Monday, August 09, 2010

On belonging

Like most people, I have a strong need to belong. To feel accepted. Like most people, I am also picky about where it is that I am accepted and by whom.

When I originally started blogging, I stood in awe of the likes of Kathy Sierra and Stephen Downes (among others). I hovered on the sidelines of the spaces they inhabited and then grew brave enough to contribute my twopenn'orth to the conversations they were having. For different reasons, neither of these two people are particularly strong on responding to blog comments - Kathy (who no longer blogs, to my knowledge) received so many comments that she was physically unable to respond to them all; Stephen believes that his readers' comments have validity in and of themselves, without needing his affirmation or validation (or so I seem to recall from somewhere... blowed if I can find where he said it). At one point, I posted something that took an opposing stance to something Stephen had said and almost fell off my chair when he spread a little link love and referred to my post in his OLDaily the next day.

It was this kind of acceptance that made me feel as if I belonged. And social media are great for this. They are such levellers. For example, to extend the Downes story for a moment, the nature of the relationship I have with Stephen has become increasingly relaxed over the years, as we have become connected in a wider range of social media spaces, to the point where we engage on personal issues as well as shared professional interests.

Switching tack for a moment, let's look at this belonging thing from a slightly different angle:

Because of a quirk of genetics, I always found it very difficult to find clothes that fitted me. I was the woman who hated clothes shopping, because after three stores full of nothing that fitted me, I began to feel like a freak. Things that fitted here, didn't close there, and things that closed there, hung like a sack everywhere else.

Then a wonderful woman called Sarah Tremellen established Bravissimo, an outlet for... well, check it out for yourself.

I don't know who developed her marketing plan, or whether she is naturally insightful, but she has formed a community for women who - like me - had to put up with all the strife that goes with being the shape that we are: quite apart from the struggle to find decent clothing, there are the assumptions about our morals and our intelligence levels, the ribald remarks, the failed attempts to conduct professional conversations with men who later wouldn't recognise your face if their lives depended on it.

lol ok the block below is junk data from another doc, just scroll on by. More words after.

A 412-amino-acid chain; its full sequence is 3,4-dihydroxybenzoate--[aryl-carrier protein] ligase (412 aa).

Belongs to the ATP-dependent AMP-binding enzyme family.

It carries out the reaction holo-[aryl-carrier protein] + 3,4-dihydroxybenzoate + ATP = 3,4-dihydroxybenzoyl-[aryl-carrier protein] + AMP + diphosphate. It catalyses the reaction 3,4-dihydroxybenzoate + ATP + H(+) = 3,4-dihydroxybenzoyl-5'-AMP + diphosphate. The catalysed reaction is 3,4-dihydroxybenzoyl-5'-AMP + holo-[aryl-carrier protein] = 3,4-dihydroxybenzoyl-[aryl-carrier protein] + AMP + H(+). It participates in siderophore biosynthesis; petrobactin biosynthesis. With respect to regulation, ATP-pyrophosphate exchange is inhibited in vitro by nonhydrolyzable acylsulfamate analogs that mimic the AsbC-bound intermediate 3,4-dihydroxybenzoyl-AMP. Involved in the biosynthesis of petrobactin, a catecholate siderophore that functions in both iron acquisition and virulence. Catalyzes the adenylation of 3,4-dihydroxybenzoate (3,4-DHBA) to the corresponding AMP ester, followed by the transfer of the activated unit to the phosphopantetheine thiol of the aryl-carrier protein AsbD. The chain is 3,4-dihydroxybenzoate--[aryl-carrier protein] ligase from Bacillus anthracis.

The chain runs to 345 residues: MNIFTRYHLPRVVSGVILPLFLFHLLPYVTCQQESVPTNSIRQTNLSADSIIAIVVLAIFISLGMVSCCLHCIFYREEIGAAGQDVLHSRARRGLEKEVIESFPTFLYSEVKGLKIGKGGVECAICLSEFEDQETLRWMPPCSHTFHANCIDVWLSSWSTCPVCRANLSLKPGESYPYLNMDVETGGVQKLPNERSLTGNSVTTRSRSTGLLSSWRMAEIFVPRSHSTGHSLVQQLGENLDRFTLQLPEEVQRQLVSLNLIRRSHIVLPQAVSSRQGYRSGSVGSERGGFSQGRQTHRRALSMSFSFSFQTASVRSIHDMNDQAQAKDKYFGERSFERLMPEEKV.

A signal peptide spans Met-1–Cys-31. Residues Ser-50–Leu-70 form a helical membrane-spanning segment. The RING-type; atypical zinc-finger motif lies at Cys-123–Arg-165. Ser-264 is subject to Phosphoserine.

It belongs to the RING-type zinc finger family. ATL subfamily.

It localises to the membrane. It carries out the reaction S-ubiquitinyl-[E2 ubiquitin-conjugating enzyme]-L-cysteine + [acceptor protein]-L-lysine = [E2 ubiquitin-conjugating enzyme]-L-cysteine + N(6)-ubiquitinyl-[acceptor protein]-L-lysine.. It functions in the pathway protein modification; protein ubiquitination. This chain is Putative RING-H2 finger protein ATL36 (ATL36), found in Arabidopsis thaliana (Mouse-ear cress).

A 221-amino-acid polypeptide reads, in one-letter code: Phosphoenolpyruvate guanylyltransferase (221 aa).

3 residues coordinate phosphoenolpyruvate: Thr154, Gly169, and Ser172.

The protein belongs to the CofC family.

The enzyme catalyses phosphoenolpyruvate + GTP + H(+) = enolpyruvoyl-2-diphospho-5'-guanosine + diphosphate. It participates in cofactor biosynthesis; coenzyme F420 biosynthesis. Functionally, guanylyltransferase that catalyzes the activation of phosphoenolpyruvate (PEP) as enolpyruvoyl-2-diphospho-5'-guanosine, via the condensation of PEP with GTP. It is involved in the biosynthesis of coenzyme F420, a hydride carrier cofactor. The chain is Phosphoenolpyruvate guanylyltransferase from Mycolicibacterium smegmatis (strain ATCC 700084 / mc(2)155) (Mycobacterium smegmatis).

I was an early adopter of Bravissimo and am a fan of just about everything about it: the decor in the stores, the defiant quotes on the walls, the professional fitting service. But most of all, I love that I can walk out of their stores feeling like a shapely woman, rather than a freak.

Recently, I was in one of their fitting rooms, when I overheard a woman in the next cubicle make a discovery: due to significant recent weight loss, she no longer fell within Bravissimo's target audience. The store no longer catered to her. She was utterly crestfallen as she said, "It looks like I'm just not a Bravissimo girl any more."

Why do I relate this story?

Because, in spite of the fact that the woman in question had achieved goal weight and all the attendant health and aesthetic benefits, in spite of the fact that she could now buy clothing from any high street store at a significantly lower price, she had effectively ousted herself from the community, and that was causing her genuine distress. And yet, one becomes a member of the Bravissimo community in the first place as a consequence of being excluded from all manner of other communities.

The difference is that Bravissimo deliberately fosters that sense of community, that sense of belonging.

As we build our learning environments and create our communication spaces, let's look for ways to foster that same sense of being part of something that make a person feel special. Something they will be reluctant to leave.

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